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In the photo: The increasingly famous homeless statue. Read a story about it here, and another here.

Homeless Poverty Statistics Data
Source: National Law Center on Homelessness and Poverty
Date Verified: July 28, 2013

Number of homeless people in the US 1,750,000
Average monthly income for a homeless individual $348
Percent of homeless that do not get enough to eat daily 28 %
Percent of homeless that did paid work during the past month 44 %
Percent of homeless that have problems with alcohol, drug abuse, or mental illness 66 %
Percent of homeless persons that have been sexually assaulted 7 %
Percent of homeless that have been homeless for more than two (2) years 30 %
Percent of homeless women that are unaccompanied / have no partner 40 %
Percent of homeless women claim to have been abused within the past year. 25 %
Percent of homeless women who claim domestic abuse as the reason for their homelessness 22 %
Percent of homeless population that are Veterans / Vets 40 %
Percent of homeless persons who are employed 25 %
Number of Americans who now live in hunger or on the edge of hunger 31,000,000
Percent of people in a soup kitchen line who are children 20 %
Number of families who are lodging nightly in city shelters in New York City 6,252
Number of children in the U.S. who live below poverty level. 12,000,000
Annual number of food stamp recipients who are children 9,300,000
Percent of cities surveyed that identified domestic violence as a primary cause of homelessness 46 %
Percent of the adult homeless population that suffer from a severe and persistent mental illness 22 %
Percent of homeless persons who have a mental illness that requires institutionalization 6 %
Demographic make-up of the homeless population Percent
Single Men 44 %
Single Women 13 %
Families with Children 36 %
Unaccompanied Minors 7 %
Racial breakdown of homeless population Percent
African-American 50 %
White 35 %
Hispanic 12 %
Native American 2 %
Asian 1 %

“Bringing Transcendence in Play”

If I can lift up hope to a soul despairing,

Or strive for justice with the will to stay,

If I befriend another in burden-bearing,

Forgive a wrong through Christlike caring,

Oppose any of myriad evils with daring,

Or guide a wanderer lost to find the way,

Show compassion to the poor from day to day,

Or inspire fresh courage that may

defeating fears allay,

I shall share in bringing transcendence in play.

— James A. Langley

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Atticus Finch was immortalized in Harper's Lee's Great American Novel and in His Greatness Gregory Peck's masterful portrayal of the high-minded Southern lawyer.

Atticus Finch was immortalized in Harper’s Lee’s Great American Novel and in His Greatness Gregory Peck’s masterful portrayal of the high-minded Southern lawyer.

A gaggle of Atticus Finches from "To Kill a Mockingbird," observing another "Atticus Finch Day."

A gaggle of Atticus Finches from “To Kill a Mockingbird,” observing another “Atticus Finch Day.”

“Atticus Finch Day”–celebrating the high-minded but fictitious lawyer of To Kill A Mockingbird fame–was observed for the sixth straight year in Brazos County, Tx, near my own Texas hometown.

“Atticus Finch Day” was the brainchild of my friend the attorney Phil Banks and one of his legal-beagle friends who was once a bitter adversary in court.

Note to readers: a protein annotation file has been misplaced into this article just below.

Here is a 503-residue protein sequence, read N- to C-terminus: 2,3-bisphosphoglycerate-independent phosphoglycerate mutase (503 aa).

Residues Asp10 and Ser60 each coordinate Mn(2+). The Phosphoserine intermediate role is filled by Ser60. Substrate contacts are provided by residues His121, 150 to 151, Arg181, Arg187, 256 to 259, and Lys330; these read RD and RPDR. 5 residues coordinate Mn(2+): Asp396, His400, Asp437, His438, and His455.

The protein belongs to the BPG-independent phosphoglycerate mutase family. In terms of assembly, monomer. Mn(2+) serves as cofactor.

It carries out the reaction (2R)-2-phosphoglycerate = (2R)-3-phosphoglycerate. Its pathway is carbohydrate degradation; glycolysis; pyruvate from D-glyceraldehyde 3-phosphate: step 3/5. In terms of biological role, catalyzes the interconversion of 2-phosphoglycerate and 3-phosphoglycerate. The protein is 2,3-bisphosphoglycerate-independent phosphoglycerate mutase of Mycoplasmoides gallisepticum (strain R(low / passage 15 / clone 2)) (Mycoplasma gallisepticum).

The whole interesting story of how this, uh, different but very cool sort of special day came to be can be found here in the local newspaper where the event was held.

“I have finally found a way to live . . .

in the Presence of the Lord.”

— From an Eric Clapton/Stevie Winwood “contemporary Christian” classic song,
from their days together with the “super group” “Blind Faith”

Watcha gonna do when dey come for you, bad boy, bad boy?

Watcha gonna do when dey come for you, bad boy, bad boy?” At Flayva’s Bar & Grill on the Mayawalk in downtown San Ignacio, Bob Marley rocks. Flayva’s is one of the most popular watering holes for expats and tourists and Belizeans too

Bird watchers at the swing bridge where the Macal and Mopan Rivers converge outside San Iganacio, BZ

Bird watchers at the swing bridge where the Macal and Mopan Rivers converge outside San Iganacio, BZ

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A Belizean Mennonite with a Belizean Hindu couple: Belize has a high number of Mennonites and Middle Easterners, most of whom are Hindu.  And then there's all the Chinese who are a significant part of BZ's very diverse population (Pop. 300,000).

A Belizean Mennonite with a Belizean Hindu couple: Belize has a high number of Mennonites and Middle Easterners, most of whom are Hindu. And then there’s all the Chinese who are a significant part of BZ’s very diverse population (Pop. 300,000).

Diving off the swing bridge

Diving off the swing bridge

Meanwhile, back in town on a hot Saturday: a funky, spunky Belizean girl at the market. Thought the hat was a great look.

Meanwhile, back in town on a hot Saturday: a funky, spunky Belizean girl at the market. Thought the hat was a great look.

Sign on Christo Rey Road: don't be a litterbug, mon.

Sign on Christo Rey Road: don’t be a litterbug, mon.

The annual two-day Easter Fair in BZ is always a big, huge weekend: here one of the guys from the Guatemalen carnival sets up a ride.

The annual two-day Easter Fair in BZ is always a big, huge weekend: here one of the guys from the Guatemalen carnival sets up a ride.

A carny's boy staying cool.

A carny’s boy staying cool.

Another roadside attraction: which is to say, another Belizean creepy crawler